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Sometimes the most wonderful time of the year brings back painful memories. Having a miscarriage forever changed the way I look at the holiday season.
2014 was my year. It was the year that I would get to celebrate the Christmas season as a new mom. That December, I should have been snuggled up in my living room, cradling a newborn, but that’s not my story. Having a miscarriage would change Decembers for me.
After six years of trying for a baby, I became pregnant. I felt ALL. THE. FEELS. Soon, sadness would take over as I learned that things weren’t going according to plan. I cried, and I prayed, and I put on a hopeful, happy face. But still, the inevitable happened, and it seemed that just as quickly as I discovered I was pregnant was as fast as I wasn’t. Even though I was super early into my pregnancy, I had shared the news with a few friends and my in-laws. Not long after telling them, everything started unraveling. First, the spotting and then the test results that would show I had lost the baby.
Some mamas seem to brush off a miscarriage and move on. Although I imagine it still left a lasting effect on them. Other mamas grieve tremendously and can experience deep depression. Of course, there are some mamas that fall in between the two extremes. There is no right or wrong way to process this kind of loss. I will tell you I fell somewhere in the middle. My head knew the science that there was likely something chromosomally wrong with the baby. My heart, on the other hand, wept. Even today, I tear up when I think about this time in my life.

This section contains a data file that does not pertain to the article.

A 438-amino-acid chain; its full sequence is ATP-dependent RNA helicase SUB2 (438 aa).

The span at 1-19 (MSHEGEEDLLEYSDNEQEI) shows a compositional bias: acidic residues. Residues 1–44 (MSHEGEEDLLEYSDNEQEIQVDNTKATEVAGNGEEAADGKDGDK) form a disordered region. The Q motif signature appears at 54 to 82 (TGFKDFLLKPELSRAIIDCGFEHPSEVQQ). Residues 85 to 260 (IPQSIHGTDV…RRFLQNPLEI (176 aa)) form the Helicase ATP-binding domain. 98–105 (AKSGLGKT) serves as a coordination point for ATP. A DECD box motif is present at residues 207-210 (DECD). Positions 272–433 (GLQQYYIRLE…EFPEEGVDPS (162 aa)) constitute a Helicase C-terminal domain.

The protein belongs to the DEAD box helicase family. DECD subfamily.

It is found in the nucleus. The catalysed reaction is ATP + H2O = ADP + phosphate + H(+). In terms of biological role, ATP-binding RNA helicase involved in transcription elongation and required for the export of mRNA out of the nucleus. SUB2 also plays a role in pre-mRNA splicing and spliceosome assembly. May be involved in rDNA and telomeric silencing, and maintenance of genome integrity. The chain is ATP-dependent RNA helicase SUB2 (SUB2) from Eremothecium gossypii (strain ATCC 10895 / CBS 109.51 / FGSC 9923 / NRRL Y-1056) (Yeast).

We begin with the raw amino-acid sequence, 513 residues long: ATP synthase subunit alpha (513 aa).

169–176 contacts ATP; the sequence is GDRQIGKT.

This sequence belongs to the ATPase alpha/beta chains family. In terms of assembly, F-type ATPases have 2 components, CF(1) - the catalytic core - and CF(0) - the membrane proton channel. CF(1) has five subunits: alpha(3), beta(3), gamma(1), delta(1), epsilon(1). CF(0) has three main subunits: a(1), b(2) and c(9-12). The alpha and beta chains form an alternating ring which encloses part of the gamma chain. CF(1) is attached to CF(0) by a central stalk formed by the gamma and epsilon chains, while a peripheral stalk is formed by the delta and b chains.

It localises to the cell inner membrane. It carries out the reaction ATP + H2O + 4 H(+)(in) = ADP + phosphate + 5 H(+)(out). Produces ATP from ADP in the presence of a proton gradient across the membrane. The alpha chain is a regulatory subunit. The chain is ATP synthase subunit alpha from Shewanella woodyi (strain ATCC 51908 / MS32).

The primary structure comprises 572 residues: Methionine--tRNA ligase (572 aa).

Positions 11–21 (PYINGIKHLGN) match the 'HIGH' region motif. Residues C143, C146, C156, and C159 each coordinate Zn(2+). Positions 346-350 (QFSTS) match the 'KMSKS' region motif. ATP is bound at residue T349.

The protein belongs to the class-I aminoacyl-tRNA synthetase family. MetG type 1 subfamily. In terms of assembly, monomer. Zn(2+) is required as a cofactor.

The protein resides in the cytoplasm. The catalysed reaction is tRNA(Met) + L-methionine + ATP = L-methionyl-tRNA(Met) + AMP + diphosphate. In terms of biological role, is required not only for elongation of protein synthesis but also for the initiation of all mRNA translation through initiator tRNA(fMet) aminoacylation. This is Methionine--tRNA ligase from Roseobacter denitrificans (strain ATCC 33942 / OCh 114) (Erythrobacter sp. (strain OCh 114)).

Some dear friends who had experienced loss of their own shared their story with me and gifted my husband and me with a small angel ornament. So that December, in 2014, instead of snuggling a baby by the tree, we hung their precious gift on it. This simple ornament would serve as a reminder of the baby that we had hoped and prayed for but lost that year.
“A million words would not bring you back, I know because I tried, neither would a million tears, I know because I cried. ” -Unknown
The sadness would eventually subside, and by the grace of God, I became pregnant again very quickly. The very next year, we were snuggling our sweet girl, but we still hung the ornament. And, we have hung it every year since it was given to us. This year was different for me. This year I saw that tiny ornament a little differently. As I gently adjusted the angel on the tree, I looked over at my sweet, strong-willed, funny, feisty preschooler sitting nearby, and that ornament suddenly wasn’t a reminder of what I lost that year. It was a symbol of what I had gained.
As difficult as it is to reconcile, the truth remains that without having a miscarriage and losing our first baby, we wouldn’t have our daughter. Even more challenging to understand is the reality that even though I have my child here on earth, I still grieve the loss of the one in Heaven. One doesn’t negate the other, and it is now that I fully realize that joy and sadness can exist in the same memory.
As we were looking at our tree this year, our little angel ornament caught my daughter’s eye. “Ooooh, that ornament is very special, isn’t it Mama?” she whispered. You have no idea, sweet girl.
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